Editor's note: Timothy Stanley is a historian at Oxford University and blogs for Britain's The Daily Telegraph. He is the author of "The Crusader: The Life and Times of Pat Buchanan."
(CNN) -- This week the Democratic National Convention isn't running away from the abortion issue. Almost all of Tuesday night's speakers made some reference to reproductive freedom, from Nancy Keenan of NARAL to Michelle Obama.
So confidently and constantly was it mentioned that it became something of a litany. Deval Patrick is for it, Martin O'Malley wants it passionately, Julian Castro sees it as a fundamental right. In case you missed it, the Democrats really, really believe in reproductive freedom.
The electoral message is that Mitt Romney and the Republicans are waging a war on women, or at least a concerted effort to limit access to contraception and abortion. The goal is to expand the gender voting gap to the Democratic Party's advantage. And also to turn out the base -- reviving the liberal coalition that put Barack Obama in office in 2008
By contrast, Romney seems to be avoiding abortion talk as much as possible. He mentioned it only once in his convention speech, and the ticket has been beset by rumors of flipping and U-turning on the issue. No one doubts that the GOP is as anti-abortion as ever, but it seems to regard the matter as a distraction from this election's central issue -- jobs.
Historically, this finds us in a very unusual situation. It used to be Republicans who used abortion as a wedge issue against Democrats. Now it's the other way around.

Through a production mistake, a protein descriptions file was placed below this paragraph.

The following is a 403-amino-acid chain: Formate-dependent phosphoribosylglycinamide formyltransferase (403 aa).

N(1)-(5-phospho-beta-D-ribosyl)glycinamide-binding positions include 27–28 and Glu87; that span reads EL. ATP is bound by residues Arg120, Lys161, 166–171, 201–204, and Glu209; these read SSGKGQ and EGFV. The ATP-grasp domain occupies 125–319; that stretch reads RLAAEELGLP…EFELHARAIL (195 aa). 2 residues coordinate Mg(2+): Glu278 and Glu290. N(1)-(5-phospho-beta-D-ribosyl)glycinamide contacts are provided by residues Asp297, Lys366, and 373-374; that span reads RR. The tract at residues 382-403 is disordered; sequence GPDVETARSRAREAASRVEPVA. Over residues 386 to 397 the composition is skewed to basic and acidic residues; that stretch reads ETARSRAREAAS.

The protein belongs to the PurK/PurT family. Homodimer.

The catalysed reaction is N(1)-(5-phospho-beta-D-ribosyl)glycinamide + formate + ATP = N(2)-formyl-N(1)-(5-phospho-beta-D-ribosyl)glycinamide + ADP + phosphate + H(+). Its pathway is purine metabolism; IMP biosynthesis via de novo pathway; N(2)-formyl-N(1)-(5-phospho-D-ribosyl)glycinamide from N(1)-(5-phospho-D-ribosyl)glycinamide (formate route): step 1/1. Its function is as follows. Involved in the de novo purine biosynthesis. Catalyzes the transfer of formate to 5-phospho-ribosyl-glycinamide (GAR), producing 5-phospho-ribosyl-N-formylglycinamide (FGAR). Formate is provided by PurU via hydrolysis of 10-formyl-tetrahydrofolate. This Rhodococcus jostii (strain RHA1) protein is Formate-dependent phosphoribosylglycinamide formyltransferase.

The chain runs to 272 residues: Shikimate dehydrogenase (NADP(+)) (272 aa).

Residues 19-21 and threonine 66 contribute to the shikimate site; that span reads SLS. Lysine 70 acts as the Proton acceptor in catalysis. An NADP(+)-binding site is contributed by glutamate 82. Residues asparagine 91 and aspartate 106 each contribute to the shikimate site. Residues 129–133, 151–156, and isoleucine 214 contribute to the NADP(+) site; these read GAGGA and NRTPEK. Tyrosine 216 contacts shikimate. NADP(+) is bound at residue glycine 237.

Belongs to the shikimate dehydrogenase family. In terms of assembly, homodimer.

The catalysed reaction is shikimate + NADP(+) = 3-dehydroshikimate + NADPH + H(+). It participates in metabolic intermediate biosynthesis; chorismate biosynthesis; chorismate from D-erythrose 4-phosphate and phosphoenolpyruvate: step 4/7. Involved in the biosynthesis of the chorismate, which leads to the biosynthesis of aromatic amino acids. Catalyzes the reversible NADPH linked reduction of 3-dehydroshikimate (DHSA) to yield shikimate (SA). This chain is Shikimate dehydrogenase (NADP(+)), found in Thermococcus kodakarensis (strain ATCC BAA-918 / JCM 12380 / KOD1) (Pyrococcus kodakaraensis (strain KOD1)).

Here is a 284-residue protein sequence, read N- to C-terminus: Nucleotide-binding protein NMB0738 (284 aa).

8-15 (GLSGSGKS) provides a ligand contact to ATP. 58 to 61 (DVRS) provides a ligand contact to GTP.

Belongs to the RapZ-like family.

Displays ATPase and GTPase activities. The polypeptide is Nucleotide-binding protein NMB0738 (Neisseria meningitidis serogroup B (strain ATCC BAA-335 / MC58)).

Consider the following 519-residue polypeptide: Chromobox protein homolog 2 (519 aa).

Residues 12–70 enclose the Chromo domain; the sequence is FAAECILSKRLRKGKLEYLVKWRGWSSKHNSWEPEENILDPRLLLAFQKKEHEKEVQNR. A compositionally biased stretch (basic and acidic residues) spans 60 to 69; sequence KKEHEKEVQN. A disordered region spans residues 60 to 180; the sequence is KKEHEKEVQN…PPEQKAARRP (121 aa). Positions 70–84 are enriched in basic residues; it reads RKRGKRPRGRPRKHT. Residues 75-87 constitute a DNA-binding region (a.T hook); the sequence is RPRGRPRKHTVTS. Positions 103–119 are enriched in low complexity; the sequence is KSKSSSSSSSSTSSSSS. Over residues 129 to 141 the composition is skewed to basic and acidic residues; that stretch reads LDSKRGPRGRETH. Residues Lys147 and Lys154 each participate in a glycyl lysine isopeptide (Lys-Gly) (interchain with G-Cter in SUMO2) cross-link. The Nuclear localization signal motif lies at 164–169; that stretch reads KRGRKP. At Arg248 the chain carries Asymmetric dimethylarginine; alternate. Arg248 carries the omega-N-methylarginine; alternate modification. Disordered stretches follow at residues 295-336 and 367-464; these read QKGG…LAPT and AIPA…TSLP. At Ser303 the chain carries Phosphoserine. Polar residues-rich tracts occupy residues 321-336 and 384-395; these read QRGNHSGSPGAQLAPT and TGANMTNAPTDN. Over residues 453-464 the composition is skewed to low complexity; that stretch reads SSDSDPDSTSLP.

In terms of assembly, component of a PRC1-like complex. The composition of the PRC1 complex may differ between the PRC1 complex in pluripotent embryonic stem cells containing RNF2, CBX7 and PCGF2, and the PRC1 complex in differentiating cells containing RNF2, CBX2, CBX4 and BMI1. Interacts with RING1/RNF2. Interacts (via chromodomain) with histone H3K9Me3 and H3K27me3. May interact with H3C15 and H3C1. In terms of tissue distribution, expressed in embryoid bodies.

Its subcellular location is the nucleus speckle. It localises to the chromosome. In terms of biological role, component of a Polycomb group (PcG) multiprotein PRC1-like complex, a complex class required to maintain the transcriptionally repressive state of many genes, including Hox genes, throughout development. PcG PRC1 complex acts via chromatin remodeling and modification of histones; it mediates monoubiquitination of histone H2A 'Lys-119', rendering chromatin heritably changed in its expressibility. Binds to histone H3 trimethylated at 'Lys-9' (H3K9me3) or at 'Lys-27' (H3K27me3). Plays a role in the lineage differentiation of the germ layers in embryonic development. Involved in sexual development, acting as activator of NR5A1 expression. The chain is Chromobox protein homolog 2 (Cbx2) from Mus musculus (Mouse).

For more than 30 years, Republicans used abortion partly from conviction, partly to win religious voters and partly just to keep the Democrats on a back foot, forcing them constantly to equivocate in a manner that made them seem muddled or the prisoner of the feminist lobby. When they ran for the White House in 1992, Bill Clinton and Al Gore had both "evolved" on the issue so dramatically or cynically that even the spokeswoman for the National Right to Life Committee described the position as "pretty slippery."
In office, Clinton stuck to a formula of "safe, legal and rare" that seemed to acknowledge that abortion was something troubling that ought to be reduced. His wife went further. When she was setting herself up for a presidential run, Hillary Clinton described abortion as a "sad, even tragic choice" that she hoped would "not ever have to be exercised." Yet neither Bill nor Hillary Clinton lobbied for legal limits that would reduce the number of procedures significantly.
Until recently the Democratic message has been that abortion is almost too complex for a definitive stance. Recall the painful contortions that John Kerry went through in 2004, trying to explain how a faithful Catholic could regard abortion as a matter of private conscience. The electoral problem was less Kerry's thoughtful attempt to resolve a painful conundrum than it was George W. Bush's comparative clarity.
All that changed under Obama. Evidence suggests that this is not a man who has ever doubted that the abortion rights position is both constitutional and ethical. As a state senator he voted "present" on a bill that would have compelled doctors to provide life support to fetuses that survived a termination procedure and were not expected to live. Obama argued that the language of the bill extended the legal protection to a "pre-viable" infant and so would not be constitutional. (PolitiFact notes that Illinois "already had a law on its books from 1975 that said if a doctor suspected an abortion was scheduled for a viable fetus -- meaning able to survive outside of the mother's body -- then the child must receive medical care if it survives the abortion.")